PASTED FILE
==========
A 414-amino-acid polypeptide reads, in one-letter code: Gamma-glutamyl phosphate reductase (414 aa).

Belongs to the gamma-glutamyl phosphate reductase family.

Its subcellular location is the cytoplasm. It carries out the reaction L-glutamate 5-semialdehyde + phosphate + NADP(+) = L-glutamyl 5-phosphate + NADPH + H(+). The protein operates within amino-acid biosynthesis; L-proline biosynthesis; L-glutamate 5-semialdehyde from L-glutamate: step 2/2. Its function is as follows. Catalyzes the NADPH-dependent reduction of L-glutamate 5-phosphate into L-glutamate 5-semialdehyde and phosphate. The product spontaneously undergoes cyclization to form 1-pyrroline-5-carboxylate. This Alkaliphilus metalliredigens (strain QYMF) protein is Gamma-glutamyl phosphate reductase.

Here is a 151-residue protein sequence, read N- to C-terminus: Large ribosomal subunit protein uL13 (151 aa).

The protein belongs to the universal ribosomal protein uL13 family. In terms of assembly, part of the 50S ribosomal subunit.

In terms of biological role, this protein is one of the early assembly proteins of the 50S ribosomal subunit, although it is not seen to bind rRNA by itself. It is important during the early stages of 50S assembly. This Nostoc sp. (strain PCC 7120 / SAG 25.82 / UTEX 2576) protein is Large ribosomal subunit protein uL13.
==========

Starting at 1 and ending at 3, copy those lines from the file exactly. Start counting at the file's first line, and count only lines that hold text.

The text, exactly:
A 414-amino-acid polypeptide reads, in one-letter code: Gamma-glutamyl phosphate reductase (414 aa).

Belongs to the gamma-glutamyl phosphate reductase family.

Its subcellular location is the cytoplasm. It carries out the reaction L-glutamate 5-semialdehyde + phosphate + NADP(+) = L-glutamyl 5-phosphate + NADPH + H(+). The protein operates within amino-acid biosynthesis; L-proline biosynthesis; L-glutamate 5-semialdehyde from L-glutamate: step 2/2. Its function is as follows. Catalyzes the NADPH-dependent reduction of L-glutamate 5-phosphate into L-glutamate 5-semialdehyde and phosphate. The product spontaneously undergoes cyclization to form 1-pyrroline-5-carboxylate. This Alkaliphilus metalliredigens (strain QYMF) protein is Gamma-glutamyl phosphate reductase.